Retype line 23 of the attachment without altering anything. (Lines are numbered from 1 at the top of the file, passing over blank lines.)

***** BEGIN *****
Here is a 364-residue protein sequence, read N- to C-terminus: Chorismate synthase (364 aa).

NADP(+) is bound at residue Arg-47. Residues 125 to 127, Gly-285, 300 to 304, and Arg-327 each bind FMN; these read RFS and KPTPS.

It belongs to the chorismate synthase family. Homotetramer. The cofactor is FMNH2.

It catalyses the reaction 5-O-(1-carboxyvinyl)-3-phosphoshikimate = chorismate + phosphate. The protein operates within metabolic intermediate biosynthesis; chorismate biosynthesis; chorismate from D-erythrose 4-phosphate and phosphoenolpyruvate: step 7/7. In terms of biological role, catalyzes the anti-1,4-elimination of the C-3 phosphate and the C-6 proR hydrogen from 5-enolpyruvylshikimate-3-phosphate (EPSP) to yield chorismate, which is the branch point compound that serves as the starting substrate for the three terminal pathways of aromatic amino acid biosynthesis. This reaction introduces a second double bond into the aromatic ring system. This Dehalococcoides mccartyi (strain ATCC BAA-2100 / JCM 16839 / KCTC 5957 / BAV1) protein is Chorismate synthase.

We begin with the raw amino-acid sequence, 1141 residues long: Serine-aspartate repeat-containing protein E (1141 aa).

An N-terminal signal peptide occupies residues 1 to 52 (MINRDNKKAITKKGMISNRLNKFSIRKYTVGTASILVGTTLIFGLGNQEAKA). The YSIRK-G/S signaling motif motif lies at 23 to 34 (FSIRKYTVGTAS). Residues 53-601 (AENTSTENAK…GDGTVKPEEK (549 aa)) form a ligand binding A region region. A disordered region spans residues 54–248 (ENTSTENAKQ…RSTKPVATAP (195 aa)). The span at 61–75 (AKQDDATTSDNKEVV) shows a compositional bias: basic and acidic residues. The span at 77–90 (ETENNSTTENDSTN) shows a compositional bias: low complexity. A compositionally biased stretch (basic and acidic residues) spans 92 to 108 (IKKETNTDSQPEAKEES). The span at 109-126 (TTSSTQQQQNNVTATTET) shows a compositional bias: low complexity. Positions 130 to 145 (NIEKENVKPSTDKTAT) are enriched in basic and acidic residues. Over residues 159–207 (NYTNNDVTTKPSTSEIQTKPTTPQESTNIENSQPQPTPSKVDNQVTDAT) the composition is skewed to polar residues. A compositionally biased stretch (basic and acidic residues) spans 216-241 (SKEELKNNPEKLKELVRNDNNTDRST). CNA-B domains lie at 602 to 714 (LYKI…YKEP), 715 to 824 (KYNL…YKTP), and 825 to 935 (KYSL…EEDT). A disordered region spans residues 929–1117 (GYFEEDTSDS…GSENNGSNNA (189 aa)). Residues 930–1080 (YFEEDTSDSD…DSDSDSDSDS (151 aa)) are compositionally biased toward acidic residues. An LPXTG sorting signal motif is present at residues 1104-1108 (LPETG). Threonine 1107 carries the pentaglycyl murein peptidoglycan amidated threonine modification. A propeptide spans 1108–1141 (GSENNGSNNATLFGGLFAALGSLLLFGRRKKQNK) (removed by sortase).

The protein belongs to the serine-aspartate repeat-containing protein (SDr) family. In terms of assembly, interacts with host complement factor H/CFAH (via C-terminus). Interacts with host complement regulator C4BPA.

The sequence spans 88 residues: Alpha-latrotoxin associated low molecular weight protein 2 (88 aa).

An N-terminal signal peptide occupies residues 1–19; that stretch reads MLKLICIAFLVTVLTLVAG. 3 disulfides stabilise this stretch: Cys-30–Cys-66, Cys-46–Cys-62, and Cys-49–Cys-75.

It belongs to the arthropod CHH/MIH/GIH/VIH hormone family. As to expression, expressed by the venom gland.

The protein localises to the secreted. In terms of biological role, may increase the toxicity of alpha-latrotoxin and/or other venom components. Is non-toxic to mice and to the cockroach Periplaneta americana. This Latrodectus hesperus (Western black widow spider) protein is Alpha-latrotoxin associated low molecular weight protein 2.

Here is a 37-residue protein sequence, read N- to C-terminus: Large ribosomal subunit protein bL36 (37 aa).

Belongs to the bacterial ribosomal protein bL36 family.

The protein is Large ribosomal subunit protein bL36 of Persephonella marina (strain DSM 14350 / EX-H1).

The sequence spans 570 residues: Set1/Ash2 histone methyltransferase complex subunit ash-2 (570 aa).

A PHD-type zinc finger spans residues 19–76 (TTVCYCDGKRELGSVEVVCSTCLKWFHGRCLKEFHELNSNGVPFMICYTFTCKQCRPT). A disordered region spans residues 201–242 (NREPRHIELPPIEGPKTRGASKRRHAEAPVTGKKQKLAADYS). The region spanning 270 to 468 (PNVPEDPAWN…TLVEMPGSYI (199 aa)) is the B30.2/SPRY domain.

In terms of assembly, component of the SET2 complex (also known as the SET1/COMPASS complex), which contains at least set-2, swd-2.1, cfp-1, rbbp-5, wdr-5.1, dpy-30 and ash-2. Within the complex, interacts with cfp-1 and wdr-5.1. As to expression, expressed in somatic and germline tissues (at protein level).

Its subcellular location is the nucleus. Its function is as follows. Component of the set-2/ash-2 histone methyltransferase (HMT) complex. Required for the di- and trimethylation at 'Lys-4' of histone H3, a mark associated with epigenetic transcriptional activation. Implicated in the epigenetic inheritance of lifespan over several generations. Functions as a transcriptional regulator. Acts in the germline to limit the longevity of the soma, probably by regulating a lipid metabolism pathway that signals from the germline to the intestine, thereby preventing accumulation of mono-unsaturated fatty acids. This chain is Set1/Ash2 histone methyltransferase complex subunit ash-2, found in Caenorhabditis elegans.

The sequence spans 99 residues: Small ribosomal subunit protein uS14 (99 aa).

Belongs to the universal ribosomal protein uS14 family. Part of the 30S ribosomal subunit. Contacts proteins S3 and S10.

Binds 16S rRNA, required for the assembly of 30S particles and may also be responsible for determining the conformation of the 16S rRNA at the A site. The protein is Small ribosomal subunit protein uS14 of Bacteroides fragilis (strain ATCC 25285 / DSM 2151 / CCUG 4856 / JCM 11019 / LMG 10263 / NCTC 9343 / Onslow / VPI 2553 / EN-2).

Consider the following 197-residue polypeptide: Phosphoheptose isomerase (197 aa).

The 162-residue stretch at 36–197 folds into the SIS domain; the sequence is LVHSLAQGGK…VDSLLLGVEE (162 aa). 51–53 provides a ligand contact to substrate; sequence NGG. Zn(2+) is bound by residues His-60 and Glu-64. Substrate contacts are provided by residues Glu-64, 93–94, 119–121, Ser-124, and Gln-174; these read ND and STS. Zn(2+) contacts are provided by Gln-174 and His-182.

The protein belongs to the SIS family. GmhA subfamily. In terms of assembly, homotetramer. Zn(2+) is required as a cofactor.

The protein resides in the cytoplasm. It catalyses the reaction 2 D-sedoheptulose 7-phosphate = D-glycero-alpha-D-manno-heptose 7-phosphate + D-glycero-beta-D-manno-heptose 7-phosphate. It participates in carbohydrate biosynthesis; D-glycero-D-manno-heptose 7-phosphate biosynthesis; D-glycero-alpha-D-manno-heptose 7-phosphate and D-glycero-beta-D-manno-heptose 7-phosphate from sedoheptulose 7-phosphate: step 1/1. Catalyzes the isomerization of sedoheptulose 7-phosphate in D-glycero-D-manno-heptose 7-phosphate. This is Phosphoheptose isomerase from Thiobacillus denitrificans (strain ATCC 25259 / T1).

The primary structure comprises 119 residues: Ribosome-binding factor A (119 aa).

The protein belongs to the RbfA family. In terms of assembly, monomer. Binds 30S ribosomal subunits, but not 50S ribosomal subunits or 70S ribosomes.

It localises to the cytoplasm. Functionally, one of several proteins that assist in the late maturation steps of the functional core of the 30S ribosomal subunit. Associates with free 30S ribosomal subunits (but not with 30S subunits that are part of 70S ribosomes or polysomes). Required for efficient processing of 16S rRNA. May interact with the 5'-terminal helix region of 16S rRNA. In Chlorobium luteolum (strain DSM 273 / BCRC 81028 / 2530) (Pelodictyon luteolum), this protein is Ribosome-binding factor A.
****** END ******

The 162-residue stretch at 36–197 folds into the SIS domain; the sequence is LVHSLAQGGK…VDSLLLGVEE (162 aa). 51–53 provides a ligand contact to substrate; sequence NGG. Zn(2+) is bound by residues His-60 and Glu-64. Substrate contacts are provided by residues Glu-64, 93–94, 119–121, Ser-124, and Gln-174; these read ND and STS. Zn(2+) contacts are provided by Gln-174 and His-182.